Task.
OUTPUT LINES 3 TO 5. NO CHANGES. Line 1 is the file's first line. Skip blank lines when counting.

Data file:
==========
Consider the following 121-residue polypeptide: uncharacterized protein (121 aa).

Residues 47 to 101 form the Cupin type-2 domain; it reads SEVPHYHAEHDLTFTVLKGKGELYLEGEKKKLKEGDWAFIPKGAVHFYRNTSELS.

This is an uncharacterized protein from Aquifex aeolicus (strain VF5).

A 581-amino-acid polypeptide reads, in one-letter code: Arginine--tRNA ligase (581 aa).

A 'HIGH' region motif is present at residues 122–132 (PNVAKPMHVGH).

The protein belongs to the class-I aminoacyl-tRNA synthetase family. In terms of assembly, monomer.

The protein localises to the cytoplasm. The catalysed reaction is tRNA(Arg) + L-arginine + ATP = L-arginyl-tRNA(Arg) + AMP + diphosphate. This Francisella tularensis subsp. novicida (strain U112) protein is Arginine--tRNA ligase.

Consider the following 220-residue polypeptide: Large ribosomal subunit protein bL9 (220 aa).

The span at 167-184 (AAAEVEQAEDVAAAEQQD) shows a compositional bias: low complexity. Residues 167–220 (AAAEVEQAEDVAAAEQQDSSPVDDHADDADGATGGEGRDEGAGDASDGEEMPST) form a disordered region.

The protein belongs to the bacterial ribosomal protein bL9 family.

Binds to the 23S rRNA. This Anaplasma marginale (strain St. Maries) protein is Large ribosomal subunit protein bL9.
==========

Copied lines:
This is an uncharacterized protein from Aquifex aeolicus (strain VF5).

A 581-amino-acid polypeptide reads, in one-letter code: Arginine--tRNA ligase (581 aa).

A 'HIGH' region motif is present at residues 122–132 (PNVAKPMHVGH).